On arrival at the barn, the most senior British officer in the group, a guy named Captain James Lynn-Allen protested, but was rebuked by an SS soldier. One hundred men were now standing inside the small barn and then the SS threw stick grenades into the barn killing many of the POWs (Prisoner of War). However the grenades failed to kill everybody due to the bravery of two British troops, Sergeant Stanley Moore and Augustus Jennings who hurled themselves on top of the grenades using their bodies so they could suppress the force of the explosion and shield their fellow soldiers from the blast.
The SS found out what was going on so they called for two groups of five to come out. The survivors were shot. However one man who was shot, Brian Fahey survived (which was unknown to the SS at the time). Eventually Brian would become a composer back home and worked with the BBC (and died back in 2007 aged 87). Anyway, the SS saw this method too slow as well and just went into the barn shooting the rest of the surviving troops, all guns blazing! Several British prisoners were able to escape whilst others like Brain Fahey were left for dead. A total of eighty men were killed at the time and within a few days afterwards, some of the wounded died because of their wounds being so severe. A few days after that, Fahey and several others were found by medics of the German Army and were taken to hospital (not quite sure why when the Germans wanted to shoot them in the first place!). Once treated they were sent to prisoner of war camps around Europe (so I am not sure what was better, being shot in a bar or going to somewhere like Auschwitz or Dachau and having a bad time there, but it ended up all good for Brian Fahey because as mentioned, he survived and had a wonderful career in music).
After our visit to the barn, it was time to hit up the cemeteries starting with the one in Corbie where Edward George Wheeler is buried. Found the grave straight away (based on my memory despite the fact the last and only visit here was back in 2011). I never laid a wreath down before so to do this for the first time, I actually felt nervous, made sure it was laid down correctly, saluted and just stood there for a moment, silence. Not a sound was heard from anywhere. Reflecting on what all three brothers had to go through, the only source of information was the thing I learnt through school or on the road. No one in my family has told me what it is like to go into a war because quite frankly, not many people in my family have, and if they did, they have departed Earth. However I was doing this for my whole family and to make sure they weren’t forgotten. I think it is in our duty to keep educating generations on what happened, the consequences, the pain, so that everybody knows in the future not to go down this road and that everyone who died for freedom, has not done it for a lost cause. Afterwards I felt pride in doing this, a little bit emotional, I am not going to lie about that but I knew it was an honour but I also knew I had to do this twice more during the day.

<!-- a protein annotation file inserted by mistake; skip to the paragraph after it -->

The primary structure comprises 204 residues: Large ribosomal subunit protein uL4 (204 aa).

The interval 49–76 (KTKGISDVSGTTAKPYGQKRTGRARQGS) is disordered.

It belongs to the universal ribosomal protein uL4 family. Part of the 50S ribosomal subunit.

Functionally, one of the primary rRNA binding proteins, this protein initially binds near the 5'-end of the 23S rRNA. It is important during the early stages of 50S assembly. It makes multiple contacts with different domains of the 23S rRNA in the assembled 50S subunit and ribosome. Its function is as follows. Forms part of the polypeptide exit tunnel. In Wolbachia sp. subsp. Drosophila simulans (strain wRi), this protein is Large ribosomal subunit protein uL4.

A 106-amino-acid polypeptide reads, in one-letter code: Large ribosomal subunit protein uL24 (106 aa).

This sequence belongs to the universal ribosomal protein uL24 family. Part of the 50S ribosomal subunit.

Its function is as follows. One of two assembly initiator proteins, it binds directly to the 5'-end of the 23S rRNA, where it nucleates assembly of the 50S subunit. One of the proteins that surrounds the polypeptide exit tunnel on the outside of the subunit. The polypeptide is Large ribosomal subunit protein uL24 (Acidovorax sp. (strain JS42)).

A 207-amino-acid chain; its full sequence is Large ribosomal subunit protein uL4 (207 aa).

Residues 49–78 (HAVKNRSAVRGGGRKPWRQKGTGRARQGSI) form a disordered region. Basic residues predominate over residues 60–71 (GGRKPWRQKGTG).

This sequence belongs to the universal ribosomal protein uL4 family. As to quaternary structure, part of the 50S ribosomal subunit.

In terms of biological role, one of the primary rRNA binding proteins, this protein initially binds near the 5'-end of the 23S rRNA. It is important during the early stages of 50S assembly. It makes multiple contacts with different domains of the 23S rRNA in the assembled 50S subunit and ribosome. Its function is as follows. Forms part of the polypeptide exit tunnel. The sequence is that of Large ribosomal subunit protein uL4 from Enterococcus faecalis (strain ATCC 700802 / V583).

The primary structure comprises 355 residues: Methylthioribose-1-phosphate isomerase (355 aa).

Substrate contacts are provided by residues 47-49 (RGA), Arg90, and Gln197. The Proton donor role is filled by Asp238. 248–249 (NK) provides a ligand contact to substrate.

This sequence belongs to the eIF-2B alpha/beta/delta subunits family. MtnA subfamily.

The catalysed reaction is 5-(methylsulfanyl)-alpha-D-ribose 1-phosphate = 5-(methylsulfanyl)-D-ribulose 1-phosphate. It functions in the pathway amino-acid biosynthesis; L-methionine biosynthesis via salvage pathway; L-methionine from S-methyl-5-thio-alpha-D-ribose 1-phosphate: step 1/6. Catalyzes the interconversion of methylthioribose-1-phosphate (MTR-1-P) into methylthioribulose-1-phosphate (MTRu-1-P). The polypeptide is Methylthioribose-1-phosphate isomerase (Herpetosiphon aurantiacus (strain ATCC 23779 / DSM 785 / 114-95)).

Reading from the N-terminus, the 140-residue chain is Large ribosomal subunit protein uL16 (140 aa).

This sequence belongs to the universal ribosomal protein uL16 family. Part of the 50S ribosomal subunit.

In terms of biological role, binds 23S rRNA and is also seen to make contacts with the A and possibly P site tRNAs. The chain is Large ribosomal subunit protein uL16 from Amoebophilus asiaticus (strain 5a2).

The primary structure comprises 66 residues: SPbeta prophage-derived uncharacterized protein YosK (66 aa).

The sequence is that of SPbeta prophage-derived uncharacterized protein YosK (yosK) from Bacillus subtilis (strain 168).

Vimy Ridge Memorial
The Canadian National memorial which is dedicated to members of the Canadian Expeditionary Force who were killed during the First World War. Located north of Arras, this huge preserved park is located on the site when all four divisions of the Canadian forces joined up and took on the advancing Germans in the Battle of Arras. After the battle, France ceded this part of the land to Canada on the understanding that they would time this into a park and a memorial. And the Canadians, bloody hell they did a damn fine job erecting this massive monument which overlooks Vimy Ridge and the surrounding area (which is mainly woodland and fields).